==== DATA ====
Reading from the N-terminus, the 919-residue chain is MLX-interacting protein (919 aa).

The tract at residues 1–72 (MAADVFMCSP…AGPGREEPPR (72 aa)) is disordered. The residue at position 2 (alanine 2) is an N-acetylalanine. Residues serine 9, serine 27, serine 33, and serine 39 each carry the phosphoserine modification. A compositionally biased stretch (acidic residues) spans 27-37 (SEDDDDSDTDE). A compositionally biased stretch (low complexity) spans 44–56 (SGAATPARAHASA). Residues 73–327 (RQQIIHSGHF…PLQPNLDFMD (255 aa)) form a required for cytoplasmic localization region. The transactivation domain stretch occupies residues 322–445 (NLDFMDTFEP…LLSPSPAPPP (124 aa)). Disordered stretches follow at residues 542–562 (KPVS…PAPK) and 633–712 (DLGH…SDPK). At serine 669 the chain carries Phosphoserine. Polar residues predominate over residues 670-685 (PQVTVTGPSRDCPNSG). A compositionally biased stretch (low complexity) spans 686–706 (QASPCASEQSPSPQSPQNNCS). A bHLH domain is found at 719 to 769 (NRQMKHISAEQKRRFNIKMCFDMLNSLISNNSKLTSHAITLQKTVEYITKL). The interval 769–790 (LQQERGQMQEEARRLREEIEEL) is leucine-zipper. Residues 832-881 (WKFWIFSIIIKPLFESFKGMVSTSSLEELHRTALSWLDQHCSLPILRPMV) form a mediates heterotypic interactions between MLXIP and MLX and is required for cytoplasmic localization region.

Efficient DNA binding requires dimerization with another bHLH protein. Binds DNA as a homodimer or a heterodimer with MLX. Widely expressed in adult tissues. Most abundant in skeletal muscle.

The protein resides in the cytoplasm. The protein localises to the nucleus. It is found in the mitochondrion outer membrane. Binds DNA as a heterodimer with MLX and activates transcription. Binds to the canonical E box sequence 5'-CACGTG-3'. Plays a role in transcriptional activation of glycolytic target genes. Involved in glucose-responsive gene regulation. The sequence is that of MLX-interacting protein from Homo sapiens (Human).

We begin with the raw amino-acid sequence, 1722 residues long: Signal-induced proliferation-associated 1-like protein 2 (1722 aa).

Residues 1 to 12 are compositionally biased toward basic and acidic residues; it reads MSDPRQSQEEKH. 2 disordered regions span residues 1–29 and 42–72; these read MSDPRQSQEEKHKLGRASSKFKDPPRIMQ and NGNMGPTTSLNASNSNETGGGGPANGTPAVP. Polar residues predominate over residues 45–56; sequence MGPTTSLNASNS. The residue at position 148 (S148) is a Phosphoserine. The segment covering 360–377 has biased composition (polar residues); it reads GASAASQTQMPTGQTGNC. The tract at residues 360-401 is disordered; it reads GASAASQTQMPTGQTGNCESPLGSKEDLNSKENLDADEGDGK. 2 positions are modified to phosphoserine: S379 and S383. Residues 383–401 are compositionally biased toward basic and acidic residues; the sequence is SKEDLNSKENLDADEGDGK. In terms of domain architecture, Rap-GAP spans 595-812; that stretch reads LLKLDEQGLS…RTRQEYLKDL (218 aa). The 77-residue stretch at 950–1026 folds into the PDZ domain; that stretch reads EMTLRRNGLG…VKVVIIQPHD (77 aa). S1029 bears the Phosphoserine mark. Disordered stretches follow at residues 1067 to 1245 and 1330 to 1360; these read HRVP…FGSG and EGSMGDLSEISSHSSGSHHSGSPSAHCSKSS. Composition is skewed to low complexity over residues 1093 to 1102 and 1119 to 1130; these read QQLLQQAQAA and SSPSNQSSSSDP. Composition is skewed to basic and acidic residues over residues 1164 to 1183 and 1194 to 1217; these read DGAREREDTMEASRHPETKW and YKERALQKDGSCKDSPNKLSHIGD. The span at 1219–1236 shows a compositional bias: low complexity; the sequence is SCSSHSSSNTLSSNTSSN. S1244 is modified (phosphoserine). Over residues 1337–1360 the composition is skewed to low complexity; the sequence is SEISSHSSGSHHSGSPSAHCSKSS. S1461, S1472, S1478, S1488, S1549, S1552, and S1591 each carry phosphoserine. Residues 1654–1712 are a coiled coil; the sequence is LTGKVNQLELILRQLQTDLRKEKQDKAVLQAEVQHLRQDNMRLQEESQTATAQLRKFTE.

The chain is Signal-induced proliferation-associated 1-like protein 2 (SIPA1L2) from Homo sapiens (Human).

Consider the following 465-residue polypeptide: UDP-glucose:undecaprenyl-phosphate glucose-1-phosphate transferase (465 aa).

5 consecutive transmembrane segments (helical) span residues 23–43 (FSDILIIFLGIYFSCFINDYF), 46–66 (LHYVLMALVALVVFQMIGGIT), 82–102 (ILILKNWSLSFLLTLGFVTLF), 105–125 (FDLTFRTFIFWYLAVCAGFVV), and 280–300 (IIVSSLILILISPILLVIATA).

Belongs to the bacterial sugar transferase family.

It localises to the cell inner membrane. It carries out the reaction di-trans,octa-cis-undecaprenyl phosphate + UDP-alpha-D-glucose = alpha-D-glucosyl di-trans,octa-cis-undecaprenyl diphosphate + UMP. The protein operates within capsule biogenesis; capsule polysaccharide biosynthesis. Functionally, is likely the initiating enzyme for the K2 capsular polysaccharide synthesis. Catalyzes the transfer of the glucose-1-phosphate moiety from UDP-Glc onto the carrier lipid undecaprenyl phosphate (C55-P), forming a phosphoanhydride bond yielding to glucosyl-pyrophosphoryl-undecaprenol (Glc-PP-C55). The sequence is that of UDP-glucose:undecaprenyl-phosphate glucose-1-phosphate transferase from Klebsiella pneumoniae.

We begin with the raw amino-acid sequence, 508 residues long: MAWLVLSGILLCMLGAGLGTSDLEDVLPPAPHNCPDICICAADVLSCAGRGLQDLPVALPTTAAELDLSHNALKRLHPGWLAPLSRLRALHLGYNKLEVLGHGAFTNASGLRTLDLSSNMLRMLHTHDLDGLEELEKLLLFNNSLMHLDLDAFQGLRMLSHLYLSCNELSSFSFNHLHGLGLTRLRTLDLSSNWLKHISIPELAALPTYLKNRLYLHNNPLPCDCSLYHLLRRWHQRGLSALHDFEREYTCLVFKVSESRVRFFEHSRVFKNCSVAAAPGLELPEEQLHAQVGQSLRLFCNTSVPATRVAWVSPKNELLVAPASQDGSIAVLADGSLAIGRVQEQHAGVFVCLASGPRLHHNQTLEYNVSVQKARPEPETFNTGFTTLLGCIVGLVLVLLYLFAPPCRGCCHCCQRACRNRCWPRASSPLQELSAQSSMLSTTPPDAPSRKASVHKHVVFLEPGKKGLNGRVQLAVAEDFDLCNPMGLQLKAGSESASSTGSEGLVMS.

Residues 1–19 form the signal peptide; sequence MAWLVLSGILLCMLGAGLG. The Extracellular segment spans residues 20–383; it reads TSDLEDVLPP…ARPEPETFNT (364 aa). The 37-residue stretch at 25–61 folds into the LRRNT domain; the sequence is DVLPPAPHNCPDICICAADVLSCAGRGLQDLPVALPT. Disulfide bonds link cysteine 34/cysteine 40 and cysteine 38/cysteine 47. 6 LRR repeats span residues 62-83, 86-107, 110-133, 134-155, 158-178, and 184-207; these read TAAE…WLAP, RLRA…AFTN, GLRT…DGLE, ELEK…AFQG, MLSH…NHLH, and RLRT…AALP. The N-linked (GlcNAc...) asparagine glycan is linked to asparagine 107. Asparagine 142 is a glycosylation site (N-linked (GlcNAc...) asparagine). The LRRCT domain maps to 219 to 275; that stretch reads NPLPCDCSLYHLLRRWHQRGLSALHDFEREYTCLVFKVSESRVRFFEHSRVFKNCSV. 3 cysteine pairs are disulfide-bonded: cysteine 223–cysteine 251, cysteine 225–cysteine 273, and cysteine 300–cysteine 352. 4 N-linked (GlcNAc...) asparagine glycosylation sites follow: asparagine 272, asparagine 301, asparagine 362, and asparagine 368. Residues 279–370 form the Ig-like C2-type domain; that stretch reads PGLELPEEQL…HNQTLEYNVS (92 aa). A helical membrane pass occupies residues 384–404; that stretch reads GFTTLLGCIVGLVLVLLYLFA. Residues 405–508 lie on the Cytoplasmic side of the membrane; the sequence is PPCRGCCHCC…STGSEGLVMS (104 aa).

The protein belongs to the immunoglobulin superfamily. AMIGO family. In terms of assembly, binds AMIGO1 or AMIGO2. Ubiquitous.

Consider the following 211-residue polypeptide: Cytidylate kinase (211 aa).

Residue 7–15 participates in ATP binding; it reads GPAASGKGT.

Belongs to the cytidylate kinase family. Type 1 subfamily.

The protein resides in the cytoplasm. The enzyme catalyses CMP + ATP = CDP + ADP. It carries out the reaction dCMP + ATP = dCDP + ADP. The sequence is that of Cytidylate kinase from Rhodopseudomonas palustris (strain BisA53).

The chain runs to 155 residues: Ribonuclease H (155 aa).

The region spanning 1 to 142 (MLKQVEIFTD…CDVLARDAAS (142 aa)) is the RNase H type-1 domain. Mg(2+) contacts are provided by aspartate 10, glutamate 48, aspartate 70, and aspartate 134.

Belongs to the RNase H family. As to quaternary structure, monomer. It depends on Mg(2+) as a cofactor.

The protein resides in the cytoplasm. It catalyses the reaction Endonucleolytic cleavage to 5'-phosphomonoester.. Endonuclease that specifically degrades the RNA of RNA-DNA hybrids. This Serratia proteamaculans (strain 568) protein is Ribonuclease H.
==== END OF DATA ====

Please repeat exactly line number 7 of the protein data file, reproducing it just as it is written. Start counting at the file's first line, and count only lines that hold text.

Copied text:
The chain is Signal-induced proliferation-associated 1-like protein 2 (SIPA1L2) from Homo sapiens (Human).